Michigan And The Refs: The Facts Behind Penalties


By now, the phantom holding call issued to Michigan senior running back Karan Higdon has been dissected as much as the Zapruder film (though I still can't see where the flag comes from).

This has led to conversations about officiating and how it seems that the Wolverines are unfairly penalized compared to their competitors. In Jim Harbaugh's four seasons, U-M has ranked as the 121st, 95th, 17th and 86th most penalized team in the country (2015-present, respectively, and penalties per game). Meanwhile, the Maize and Blue have seen their foes very little penalized, Michigan ranking 106th, 82nd, 91st and 85th in penalties against per game.

I wanted to dig a little deeper so I looked at every opponent Michigan has faced in Harbaugh's four seasons -- all 44 of them -- comparing the number of penalties called on them relative to their season average without the U-M game as a factor. What I found is that in 16 games, the opponent was called for more penalties against the Wolverines than their season average while in 27 games they were penalized less and in one game, it was equal.

In 2015, opponents were actually called for more penalties in seven games and saw fewer calls go against them in six games. However, it has swung dramatically the other way ever since, opponents drawing more penalties than average in just 4 of 13 games in 2016, 4 of 13 games in 2017 and 1 of 5 games in 2018.

The biggest beef should be with Michigan-Penn State games, where the Nittany Lions haven't hit their season average for penalties once. In 2015, the Nittany Lions were called for an average of 5.3 but were flagged only three times against U-M. In 2016, they had a season average of 5.1 but were called just twice against Michigan and in 2017, they averaged 4.4 but were called for a mere one penalty against the Wolverines. If you're keeping track, that means that Penn State has been called for 8.8 fewer penalties than their season average when they play the Maize and Blue.

Here is the rest of Michigan's matchups with Big Ten East foes.


2015 9 > 6.8 season avg.

2016 4 < 6.3

2017 5 < 6.0

18 total < 19.1


2015 5 < 7.3 season avg.

2016 6 < 6.8

2017 7 = 7.0

18 total < 20.3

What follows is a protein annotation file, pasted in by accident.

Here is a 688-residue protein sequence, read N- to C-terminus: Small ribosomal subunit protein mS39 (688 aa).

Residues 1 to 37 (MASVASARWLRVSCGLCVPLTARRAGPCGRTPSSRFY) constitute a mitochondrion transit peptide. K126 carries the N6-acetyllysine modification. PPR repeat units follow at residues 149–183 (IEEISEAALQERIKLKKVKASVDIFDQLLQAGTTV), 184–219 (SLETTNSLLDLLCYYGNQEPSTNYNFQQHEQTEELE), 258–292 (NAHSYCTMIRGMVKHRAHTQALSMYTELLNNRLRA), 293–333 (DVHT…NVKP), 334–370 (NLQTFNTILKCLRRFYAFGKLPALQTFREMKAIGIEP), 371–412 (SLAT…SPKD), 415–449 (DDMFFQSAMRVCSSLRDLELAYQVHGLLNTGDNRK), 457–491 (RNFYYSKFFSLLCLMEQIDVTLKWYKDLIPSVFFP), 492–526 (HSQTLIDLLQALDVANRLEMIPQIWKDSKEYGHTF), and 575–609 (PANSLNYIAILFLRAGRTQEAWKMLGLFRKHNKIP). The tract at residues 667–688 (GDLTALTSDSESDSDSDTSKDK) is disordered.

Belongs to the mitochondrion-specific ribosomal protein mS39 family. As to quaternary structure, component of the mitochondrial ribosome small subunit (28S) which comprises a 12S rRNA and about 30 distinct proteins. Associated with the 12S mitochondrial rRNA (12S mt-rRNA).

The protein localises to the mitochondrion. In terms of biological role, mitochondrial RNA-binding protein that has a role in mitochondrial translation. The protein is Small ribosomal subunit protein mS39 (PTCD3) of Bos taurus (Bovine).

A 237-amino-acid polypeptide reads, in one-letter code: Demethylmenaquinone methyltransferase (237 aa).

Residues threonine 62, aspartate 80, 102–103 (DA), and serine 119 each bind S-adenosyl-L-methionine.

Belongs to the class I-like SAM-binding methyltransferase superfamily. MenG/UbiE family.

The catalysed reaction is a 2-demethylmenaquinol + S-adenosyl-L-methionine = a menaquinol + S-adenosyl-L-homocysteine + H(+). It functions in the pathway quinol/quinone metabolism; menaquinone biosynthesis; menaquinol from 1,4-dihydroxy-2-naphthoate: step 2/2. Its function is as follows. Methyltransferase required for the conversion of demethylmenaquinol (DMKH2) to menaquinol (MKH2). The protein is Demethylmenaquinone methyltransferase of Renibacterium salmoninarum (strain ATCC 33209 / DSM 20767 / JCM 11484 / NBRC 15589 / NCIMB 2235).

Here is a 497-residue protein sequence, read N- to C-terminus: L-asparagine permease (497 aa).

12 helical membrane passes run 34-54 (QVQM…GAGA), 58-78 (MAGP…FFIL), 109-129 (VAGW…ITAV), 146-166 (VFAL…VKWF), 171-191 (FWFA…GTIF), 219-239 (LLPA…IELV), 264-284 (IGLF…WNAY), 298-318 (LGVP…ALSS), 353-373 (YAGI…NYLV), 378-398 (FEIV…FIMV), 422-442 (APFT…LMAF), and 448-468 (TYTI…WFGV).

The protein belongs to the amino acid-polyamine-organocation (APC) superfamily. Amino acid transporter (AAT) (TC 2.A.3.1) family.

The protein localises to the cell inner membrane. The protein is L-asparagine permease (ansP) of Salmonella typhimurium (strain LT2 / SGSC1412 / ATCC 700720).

Michigan State

2015 5 < 5.4 season avg.

2016 7 > 6.4

2017 11 > 6.1

22 total > 17.9


2015 7 > 6.5 season avg.

2016 7 > 5.2

2017 3 < 6.2

17 total < 17.9

Ohio State

2015 5 < 5.8 season avg.

2016 2 < 6.7

2017 9 > 6.8

16 total < 19.3

Penn State

2015 3 < 5.3 season avg.

2016 2 < 5.1

2017 1 < 4.4

6 total < 14.8

In 18 total games, opponents have been called more than their season average six times (twice apiece for Rutgers and Michigan State), and 11 times have been called for fewer than their average, with one equal to.

Michigan had a legit argument in its 2016 matchup with the Buckeyes as OSU was a highly penalized team that year but was called just twice in THE Game, 4.7 fewer penalties than its season average. Besides Penn State, there really are no other egregious discrepancies among Big Ten East matchups.

Northwestern was flagged only twice last weekend but has been earning just 3.7 flags per game in their other three contests. The Wildcats rank second nationally this year in penalties per game.

Do with this what you want, but in Michigan's 12 losses under Harbaugh, opponents have been flagged for fewer penalties than their season average eight times, by an average of 1.9 penalties. They were called for more than their average in four games -- against Utah in 2015, Michigan State in 2017, Ohio State in 2017 and South Carolina in 2017 - by an average of 2.5 per game.

Is the difference overall significant? That's up to you to decide. Opponents have been called for fewer than their season average in 61.4 percent of Michigan's games, including 66.7 percent of the Wolverines' losses.

Overall, the change in those 27 games that foes have been called for less than their average is a 1.9 fewer penalties than their average while in 16 games in which opponents have been flagged for more, the average is 1.6.

In its entirety, opponents have averaged 0.5 fewer penalties per game against Michigan than their season average during the past four seasons.